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  37. Columba Stewart, Cassian the Monk.(Oxford Studies in Historical Theology.) New York and Oxford: Oxford University Press, 1998. Pp. Xv, 286; 1 Map. $60. [REVIEW]Steven D. Driver - 2000 - Speculum 75 (3):727-729.
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  38.  3
    Effects of Word Familiarity and Delay of Testing on Recognition Memory Performance.Steven D. Keener & Philip Tolin - 1976 - Bulletin of the Psychonomic Society 7 (2):181-182.
  39.  5
    Peter Ochs: Philosophy in the Service of God and World.Steven D. Kepnes - 2008 - Modern Theology 24 (3):499-503.
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  40.  8
    Moses Mendelssohn's Philosophy of Jewish Liturgy: A Post‐Liberal Assessment.Steven D. Kepnes - 2004 - Modern Theology 20 (2):185-212.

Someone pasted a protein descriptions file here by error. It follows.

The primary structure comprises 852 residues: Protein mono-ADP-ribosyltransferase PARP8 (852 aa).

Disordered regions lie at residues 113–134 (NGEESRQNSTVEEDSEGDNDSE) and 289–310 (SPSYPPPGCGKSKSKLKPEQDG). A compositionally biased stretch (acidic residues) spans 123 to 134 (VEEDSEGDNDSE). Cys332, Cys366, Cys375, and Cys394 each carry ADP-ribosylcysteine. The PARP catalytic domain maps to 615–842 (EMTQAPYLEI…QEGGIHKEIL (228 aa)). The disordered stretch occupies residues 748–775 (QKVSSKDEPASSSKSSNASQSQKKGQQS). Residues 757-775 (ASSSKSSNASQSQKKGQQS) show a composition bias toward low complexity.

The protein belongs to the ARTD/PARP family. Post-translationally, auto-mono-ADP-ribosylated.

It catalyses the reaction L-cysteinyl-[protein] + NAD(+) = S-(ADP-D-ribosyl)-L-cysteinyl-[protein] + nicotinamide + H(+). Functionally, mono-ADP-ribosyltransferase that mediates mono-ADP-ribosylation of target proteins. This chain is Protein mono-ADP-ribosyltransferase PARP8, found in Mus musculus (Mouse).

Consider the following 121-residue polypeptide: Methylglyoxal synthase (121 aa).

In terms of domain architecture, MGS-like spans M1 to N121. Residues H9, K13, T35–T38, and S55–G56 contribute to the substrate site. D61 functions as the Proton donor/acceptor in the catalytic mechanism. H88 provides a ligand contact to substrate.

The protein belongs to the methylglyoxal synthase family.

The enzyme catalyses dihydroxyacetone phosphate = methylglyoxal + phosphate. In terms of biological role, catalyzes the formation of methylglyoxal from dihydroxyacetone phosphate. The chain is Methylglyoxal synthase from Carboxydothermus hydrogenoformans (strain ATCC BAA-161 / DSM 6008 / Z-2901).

41. After Power : Artaaud and the Theatre of Cruelty.Steven D. Brown - 2007 - In Campbell Jones & René ten Bos (eds.), Philosophy and Organization. Routledge.
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  42.  12
    Electronic Networks and Subjectivity.Steven D. Brown - 1999 - In Ian Parker & Ángel J. Gordo-López (eds.), Cyberpsychology. Routledge. pp. 146--165.
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  43. In the Wake of Disaster : Stress, Hysteria and the Event.Steven D. Brown - 1997 - In Kevin Hetherington & Rolland Munro (eds.), Ideas of Difference: Social Spaces and the Labour of Division. Blackwell Publishers/the Sociological Review.
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  44. Psychology Without Foundations: History, Philosophy and Psychosocial Theory.Steven D. Brown - 2009 - Sage Publications.